Business leaders have told MPs that it could take five years for the NI economy to benefit from a reduction in corporation tax to below the rate in the Republic of Ireland.
Terence Brannigan, the chairman of the CBI in Northern Ireland, said there "was a risk" to setting a rate lower than the Irish rate of 12.5%.
But he said if a lower rate was introduced "within five years we would see major benefit".
He was joined by his CBI colleague Nigel Smyth, who also gave evidence to the Northern Ireland Affairs committee which is investigating corporation tax.
The Chancellor, George Osborne, plans to reduce the tax in the UK from 28% to 24% over the next four years.
Stormont ministers Arlene Foster and Sammy Wilson also gave evidence at Westminster.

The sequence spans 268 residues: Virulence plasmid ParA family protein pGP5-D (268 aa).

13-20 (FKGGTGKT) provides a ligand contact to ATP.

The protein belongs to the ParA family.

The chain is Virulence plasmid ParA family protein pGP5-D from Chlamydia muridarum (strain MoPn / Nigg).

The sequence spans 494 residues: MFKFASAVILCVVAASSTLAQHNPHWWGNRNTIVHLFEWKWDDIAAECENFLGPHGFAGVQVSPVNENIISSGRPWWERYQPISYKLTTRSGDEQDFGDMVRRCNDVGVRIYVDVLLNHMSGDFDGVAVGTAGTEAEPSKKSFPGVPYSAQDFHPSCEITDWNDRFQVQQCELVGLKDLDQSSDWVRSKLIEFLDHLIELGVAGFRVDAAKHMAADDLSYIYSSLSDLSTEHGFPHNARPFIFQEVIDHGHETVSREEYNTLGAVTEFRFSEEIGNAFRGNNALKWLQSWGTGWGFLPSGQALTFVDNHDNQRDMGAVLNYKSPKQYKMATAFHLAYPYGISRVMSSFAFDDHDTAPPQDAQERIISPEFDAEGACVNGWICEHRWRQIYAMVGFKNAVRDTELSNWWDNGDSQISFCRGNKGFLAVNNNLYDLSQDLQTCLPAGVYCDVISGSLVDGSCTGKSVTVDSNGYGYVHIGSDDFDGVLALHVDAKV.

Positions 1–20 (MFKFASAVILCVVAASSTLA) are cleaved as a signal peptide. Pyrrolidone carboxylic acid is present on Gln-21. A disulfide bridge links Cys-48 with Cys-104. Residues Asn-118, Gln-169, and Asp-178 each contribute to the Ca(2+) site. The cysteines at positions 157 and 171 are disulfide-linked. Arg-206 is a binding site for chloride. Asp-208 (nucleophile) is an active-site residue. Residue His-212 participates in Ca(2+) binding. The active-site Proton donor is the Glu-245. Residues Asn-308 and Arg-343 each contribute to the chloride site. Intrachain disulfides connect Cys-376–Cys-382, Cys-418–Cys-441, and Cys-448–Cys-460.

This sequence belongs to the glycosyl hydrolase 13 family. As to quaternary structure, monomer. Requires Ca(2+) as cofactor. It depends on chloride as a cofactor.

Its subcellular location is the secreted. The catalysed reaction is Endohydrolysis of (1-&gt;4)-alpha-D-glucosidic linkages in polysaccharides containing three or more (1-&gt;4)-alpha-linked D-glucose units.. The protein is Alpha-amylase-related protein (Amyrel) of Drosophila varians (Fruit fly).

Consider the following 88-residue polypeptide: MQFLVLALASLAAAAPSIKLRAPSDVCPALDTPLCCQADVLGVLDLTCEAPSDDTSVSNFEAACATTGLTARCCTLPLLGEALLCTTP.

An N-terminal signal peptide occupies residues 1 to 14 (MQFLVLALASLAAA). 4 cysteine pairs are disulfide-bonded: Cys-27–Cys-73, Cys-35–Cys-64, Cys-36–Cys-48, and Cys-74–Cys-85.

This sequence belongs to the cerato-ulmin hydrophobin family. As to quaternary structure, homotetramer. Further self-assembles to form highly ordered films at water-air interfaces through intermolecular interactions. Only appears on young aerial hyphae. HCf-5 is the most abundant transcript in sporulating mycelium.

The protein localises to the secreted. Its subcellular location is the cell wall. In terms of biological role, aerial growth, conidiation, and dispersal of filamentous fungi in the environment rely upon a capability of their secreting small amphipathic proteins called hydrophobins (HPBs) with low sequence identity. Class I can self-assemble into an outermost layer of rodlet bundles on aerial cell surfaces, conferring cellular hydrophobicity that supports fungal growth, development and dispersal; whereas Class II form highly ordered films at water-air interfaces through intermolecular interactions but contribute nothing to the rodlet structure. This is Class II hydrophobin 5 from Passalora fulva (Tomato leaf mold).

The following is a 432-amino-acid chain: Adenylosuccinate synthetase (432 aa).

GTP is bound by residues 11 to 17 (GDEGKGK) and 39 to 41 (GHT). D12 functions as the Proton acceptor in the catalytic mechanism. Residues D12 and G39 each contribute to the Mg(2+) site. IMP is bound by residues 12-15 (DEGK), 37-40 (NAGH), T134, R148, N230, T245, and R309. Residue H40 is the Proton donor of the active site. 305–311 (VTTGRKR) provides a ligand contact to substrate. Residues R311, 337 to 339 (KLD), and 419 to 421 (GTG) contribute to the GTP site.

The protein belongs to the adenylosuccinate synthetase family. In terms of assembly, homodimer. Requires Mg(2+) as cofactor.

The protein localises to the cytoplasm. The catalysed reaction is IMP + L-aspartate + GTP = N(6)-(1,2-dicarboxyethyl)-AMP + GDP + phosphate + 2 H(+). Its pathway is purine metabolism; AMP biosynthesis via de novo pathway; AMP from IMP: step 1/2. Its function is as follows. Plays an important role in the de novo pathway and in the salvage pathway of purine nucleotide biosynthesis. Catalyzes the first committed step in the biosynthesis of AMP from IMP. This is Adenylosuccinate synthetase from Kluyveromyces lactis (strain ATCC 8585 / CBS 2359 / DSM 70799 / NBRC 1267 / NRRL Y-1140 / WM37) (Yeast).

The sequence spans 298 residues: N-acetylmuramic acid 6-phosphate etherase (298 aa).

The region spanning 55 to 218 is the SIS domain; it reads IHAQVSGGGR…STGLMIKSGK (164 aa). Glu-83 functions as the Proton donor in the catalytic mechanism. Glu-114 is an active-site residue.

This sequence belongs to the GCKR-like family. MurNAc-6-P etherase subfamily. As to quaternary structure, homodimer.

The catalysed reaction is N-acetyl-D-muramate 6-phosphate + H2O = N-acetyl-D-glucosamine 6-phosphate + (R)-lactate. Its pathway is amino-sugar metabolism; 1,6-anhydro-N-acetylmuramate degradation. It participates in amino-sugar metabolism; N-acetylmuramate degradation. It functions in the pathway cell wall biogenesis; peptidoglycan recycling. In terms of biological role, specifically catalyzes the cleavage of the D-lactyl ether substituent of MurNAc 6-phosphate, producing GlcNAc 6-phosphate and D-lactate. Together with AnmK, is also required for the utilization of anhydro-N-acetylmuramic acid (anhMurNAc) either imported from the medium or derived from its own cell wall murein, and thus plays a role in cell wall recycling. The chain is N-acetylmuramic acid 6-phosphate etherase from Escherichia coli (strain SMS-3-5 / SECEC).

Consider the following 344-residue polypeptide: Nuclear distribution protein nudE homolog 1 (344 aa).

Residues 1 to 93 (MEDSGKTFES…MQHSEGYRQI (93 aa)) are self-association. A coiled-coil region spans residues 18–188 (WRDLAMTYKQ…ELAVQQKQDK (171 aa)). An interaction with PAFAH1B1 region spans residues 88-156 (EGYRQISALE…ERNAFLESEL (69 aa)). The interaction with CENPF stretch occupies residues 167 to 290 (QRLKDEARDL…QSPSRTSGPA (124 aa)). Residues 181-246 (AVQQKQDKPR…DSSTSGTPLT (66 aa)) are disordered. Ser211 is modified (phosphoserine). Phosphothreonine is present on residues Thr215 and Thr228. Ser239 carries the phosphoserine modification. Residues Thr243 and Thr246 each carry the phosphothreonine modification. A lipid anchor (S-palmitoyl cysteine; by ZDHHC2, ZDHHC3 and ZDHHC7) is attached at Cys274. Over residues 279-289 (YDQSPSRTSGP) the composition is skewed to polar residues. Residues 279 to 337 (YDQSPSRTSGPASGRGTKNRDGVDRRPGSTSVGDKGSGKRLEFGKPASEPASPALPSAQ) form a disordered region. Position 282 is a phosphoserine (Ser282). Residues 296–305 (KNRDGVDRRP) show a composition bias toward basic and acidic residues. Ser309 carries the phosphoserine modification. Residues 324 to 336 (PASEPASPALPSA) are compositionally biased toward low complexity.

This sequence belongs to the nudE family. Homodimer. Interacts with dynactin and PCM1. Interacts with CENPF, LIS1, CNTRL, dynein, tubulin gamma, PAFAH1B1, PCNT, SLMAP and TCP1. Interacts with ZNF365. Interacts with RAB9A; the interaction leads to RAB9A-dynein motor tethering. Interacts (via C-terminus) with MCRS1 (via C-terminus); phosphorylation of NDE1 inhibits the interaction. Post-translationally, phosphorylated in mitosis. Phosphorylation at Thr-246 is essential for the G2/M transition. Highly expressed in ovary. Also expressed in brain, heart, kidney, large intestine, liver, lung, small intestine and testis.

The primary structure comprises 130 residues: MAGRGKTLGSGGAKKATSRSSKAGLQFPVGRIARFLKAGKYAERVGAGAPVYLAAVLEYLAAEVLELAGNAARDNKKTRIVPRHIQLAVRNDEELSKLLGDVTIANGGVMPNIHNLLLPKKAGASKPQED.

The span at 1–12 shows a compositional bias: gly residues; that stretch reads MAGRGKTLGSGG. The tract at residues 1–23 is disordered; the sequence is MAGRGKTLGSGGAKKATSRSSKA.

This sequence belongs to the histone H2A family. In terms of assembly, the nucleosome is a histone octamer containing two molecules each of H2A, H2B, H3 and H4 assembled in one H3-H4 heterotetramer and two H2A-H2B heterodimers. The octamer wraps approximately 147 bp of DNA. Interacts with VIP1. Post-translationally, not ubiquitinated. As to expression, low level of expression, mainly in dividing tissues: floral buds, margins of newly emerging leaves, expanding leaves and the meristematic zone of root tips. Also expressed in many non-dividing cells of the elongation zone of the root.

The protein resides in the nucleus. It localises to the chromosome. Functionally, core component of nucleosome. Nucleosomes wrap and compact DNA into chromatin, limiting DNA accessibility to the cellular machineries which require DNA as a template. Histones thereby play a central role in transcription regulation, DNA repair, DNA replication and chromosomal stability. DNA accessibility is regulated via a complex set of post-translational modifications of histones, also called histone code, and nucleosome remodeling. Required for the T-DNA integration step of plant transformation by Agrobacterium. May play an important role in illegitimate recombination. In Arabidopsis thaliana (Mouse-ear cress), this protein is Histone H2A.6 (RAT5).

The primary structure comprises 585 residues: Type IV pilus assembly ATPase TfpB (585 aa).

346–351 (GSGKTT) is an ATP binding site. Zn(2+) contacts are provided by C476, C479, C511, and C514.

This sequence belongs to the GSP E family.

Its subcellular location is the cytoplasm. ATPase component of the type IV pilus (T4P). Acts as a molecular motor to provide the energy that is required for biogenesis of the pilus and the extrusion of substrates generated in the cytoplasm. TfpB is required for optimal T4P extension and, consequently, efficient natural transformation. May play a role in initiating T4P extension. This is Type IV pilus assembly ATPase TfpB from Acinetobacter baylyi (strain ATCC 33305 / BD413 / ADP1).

The Enterprise Trade and Investment Minster Arlene Foster said the actual cost of a tax cut was not known.
She told MPs that the Executive were awaiting information from the Treasury and this lack of detail was "holding us back".
The Finance Minister Sammy Wilson said there were real concerns about costs.
He told the committee "the lower you set the rate the bigger the bill will be".
He said since the cost of the tax cut affected the block grant "we could not afford a £2m to £3m hit".
Before the meeting Arlene Foster told the BBC that it was unlikely there would be any reduction in corporation tax before next year's Assembly election scheduled for May 2011.